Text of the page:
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Just What Is The ‘Winter Warmer’ Style That Inspired Summit Winter Ale?

If you’re a fan of Summit beer, you probably know we have an amazing seasonal line-up. (If you’re not a fan of Summit beer, well then, I’m not sure how you got here.) It’s a line-up so strong that it includes two beers we routinely sell out of each year. One of which happens to be the brew that represents our current season – Winter Ale.

For 33 years our beloved Summit Winter Ale has graced glasses. Since 1987, this floral, bready, spicy and sweet brew has kept fans begging for more. And for almost as long, it’s lead drinkers to wonder, just what is a Winter Ale?

Well, allow us to explain.

(credit: Summit Brewing Company)

What is a Christmas/Winter/Ale/Warmer?

If you’ve ever read up on our Winter Ale, you’ve undoubtedly seen that is inspired by the British Winter Warmer style.

But, what does that mean exactly?

Well, it’s a little tricky to explain. Since brewing beer is a tradition that is as old as time, it’s a little hard to narrow down just one exact explanation of what a Winter Warmer style is, but here’s our attempt.

In areas where climates cooled down in the later months of the year, consumers began to look to beverages that had a bit more body (and a lot more alcohol) to keep them warm. Before stouts and porters arrived on the scene, these beverages were a spiced Wassail or Strong English Ale. (Strong Ales generally refer to a beer that has an ABV higher than 5 percent).

According to American Craft Beer, the main difference between a spiced Wassail and a Strong English is in the spice. Wassails used spices like nutmeg, allspice, cinnamon or clove whereas a Strong Ale used more modern spicing agents like hops.

It was these two styles that would then become the base of what is now known as Winter Warmers.

With either a Wassail or Strong Ale as a foundation, beers that fall into the “Warmer” category often get their flavor from the malt bill and hints of spice or fruit (think cherry, raisins, etc). There’s also usually notes of sweet caramel or molasses and light toasted flavors.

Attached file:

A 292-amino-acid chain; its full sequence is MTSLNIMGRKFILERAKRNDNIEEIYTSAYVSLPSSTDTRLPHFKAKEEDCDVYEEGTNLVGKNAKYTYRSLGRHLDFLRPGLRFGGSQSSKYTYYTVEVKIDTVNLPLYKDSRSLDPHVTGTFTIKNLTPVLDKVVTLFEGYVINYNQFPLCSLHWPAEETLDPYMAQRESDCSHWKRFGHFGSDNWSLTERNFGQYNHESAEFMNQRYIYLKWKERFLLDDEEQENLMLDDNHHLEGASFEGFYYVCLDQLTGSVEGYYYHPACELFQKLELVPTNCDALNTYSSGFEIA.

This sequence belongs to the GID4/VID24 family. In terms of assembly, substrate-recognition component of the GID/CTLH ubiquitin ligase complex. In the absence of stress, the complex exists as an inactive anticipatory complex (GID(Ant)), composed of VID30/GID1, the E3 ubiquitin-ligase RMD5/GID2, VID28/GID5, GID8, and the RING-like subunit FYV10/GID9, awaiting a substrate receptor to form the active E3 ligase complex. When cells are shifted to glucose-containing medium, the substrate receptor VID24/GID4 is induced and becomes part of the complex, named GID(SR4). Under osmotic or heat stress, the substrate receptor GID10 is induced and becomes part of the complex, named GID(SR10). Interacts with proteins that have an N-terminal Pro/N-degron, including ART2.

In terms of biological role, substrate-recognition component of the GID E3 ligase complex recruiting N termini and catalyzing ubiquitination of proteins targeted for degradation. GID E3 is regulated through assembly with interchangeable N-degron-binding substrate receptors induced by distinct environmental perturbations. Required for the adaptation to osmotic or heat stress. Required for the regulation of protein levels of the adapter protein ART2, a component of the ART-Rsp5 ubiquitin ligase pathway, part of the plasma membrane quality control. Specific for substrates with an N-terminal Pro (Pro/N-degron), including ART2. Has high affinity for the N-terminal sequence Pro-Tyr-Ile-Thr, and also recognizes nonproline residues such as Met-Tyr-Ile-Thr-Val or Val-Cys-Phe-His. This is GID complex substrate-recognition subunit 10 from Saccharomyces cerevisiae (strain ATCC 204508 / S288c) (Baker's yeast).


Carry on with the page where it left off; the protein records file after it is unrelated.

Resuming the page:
The beers are usually between 5% – 8% ABV and brown in color, according to Food & Wine Magazine. Generally, if they are higher in ABV and darker they start to cross over into stout territory. However, with the growth of craft beer and the innovation in the market, these lines have become a bit blurred.

So, what is Summit Winter Ale exactly?

Summit Winter Ale
(credit: Summit Brewing Co.)

It’s our take on a Winter Warmer with a foundation of a Strong English Ale. We like to say it’s a cross between a Brown Ale and Strong English Ale, with more influence from the Strong English Ale.

“We first released the beer as a Christmas Ale in the winter of 1986,” Summit Founder & President Mark Stutrud said. “It was only available on draught as we didn’t begin bottling until 1987.”

The first year Summit Christmas Ale was created it was at 8% ABV which, when mixed with its smooth flavor, proved to be a little dangerous.

So, Stutrud said when they finally bottled the beer they lowered the ABV just a smidge and changed the name.

“We never added any spice to our Winter Ale,” he said. “Some people always thought they tasted cinnamon or clove, and while we used to like to keep them guessing a bit we never added anything like that in.”

With is amber-brown color, sweet black cherry and caramel flavors, toasted malt notes and velvety smooth finish (plus, 6.2% ABV), we know it’ll warm you up even without the designation as a “Warmer.”

Summit Winter Ale is available in 12-and-6-packs of 12oz bottles and 12-packs of 12oz cans. Get it while supplies last!

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